Marathon Monday four years ago, I sat in a yellow school bus looking out a foggy window. Runners in bright rain gear lined up to board for the hour-long ride to the start line. Only a few hours earlier, birds had chirped outside my hotel. Perhaps everything would be fine, even the weather, I thought. But as the sun rose, the skies darkened.

It was April 16, 2018, the 122nd Boston Marathon.

The bus smelled like a musty eighth grade gym class. Runners sat elbow to elbow, dripping ponchos tucked under their legs. Some fidgeted with their bibs. Others tied and retied their shoelaces. I nibbled on a dry bagel, chewing until it was a paste in my mouth.

“Do you know how far it is to the start line?” I asked my seatmate.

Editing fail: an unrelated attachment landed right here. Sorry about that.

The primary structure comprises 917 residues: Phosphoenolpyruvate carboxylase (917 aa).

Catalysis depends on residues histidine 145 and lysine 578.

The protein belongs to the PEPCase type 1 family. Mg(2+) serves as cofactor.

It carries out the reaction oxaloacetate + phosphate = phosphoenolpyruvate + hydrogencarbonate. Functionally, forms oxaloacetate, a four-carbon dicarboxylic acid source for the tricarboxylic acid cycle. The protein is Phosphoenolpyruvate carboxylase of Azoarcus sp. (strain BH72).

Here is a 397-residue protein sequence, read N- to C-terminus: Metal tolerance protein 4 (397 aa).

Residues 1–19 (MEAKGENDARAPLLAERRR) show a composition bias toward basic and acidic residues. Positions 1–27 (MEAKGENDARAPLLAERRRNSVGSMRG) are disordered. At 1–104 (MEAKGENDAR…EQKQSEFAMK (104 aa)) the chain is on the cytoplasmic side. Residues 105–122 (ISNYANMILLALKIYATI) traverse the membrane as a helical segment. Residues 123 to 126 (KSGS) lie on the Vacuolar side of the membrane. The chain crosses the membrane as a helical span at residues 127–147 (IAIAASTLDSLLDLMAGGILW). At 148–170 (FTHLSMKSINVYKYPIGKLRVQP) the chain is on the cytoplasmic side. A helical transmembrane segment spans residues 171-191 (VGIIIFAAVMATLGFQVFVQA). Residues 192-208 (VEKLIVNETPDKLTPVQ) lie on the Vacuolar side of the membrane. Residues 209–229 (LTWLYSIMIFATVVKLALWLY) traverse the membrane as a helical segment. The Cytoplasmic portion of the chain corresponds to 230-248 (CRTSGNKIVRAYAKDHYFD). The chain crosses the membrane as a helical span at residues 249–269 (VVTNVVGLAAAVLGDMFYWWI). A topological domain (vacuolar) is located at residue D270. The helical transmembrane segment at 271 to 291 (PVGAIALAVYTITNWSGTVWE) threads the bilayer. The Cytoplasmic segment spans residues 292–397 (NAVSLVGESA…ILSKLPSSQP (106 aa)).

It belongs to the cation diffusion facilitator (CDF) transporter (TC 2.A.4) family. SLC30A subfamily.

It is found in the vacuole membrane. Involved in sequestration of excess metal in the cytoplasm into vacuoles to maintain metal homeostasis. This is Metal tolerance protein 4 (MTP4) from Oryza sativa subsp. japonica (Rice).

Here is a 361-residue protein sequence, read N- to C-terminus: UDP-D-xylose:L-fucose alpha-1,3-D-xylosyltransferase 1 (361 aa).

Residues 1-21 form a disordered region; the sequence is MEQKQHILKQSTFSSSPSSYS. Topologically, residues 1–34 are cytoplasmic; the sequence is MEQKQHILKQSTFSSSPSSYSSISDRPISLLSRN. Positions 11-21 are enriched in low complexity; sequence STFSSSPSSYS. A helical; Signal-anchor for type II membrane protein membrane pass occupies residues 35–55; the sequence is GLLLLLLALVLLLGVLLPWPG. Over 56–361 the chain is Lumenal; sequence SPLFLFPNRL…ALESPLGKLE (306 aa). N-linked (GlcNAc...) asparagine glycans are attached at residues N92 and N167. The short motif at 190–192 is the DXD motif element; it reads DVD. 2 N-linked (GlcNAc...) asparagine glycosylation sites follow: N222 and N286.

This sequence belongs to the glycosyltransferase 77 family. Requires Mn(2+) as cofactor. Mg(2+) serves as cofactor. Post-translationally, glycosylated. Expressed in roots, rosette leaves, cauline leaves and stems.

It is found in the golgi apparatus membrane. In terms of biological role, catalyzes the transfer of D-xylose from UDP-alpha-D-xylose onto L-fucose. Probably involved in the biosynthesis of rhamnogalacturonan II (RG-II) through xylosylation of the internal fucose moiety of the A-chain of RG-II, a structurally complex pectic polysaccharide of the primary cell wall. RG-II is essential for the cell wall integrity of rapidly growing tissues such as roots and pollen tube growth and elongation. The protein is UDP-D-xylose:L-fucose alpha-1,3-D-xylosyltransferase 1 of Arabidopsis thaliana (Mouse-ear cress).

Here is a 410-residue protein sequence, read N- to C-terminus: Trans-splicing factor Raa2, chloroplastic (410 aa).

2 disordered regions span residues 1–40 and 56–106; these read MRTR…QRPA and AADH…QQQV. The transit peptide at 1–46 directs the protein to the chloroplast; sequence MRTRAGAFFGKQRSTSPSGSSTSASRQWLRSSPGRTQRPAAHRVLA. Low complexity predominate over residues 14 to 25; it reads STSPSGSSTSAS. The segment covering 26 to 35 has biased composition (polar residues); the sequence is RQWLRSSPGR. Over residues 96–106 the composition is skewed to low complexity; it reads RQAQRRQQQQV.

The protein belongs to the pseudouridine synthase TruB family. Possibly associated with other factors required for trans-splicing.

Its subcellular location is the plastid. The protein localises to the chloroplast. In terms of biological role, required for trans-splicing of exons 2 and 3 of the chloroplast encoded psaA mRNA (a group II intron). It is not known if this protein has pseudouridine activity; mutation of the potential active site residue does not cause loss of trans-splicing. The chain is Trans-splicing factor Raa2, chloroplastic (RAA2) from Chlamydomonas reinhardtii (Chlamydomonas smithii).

“Twenty-six-point-two miles,” he said, grinning.

His humor was lost on me.

It seemed absurd that 30,000 people would run a marathon today in these conditions: near-freezing temperatures, pelting rain and brutal headwinds with gusts up to 50 mph. The worst weather in the event’s history, pundits said.

I trained hard for six months, and now this weather. Would it be all for nothing?

Read the full essay online at REI’s Uncommon Path.

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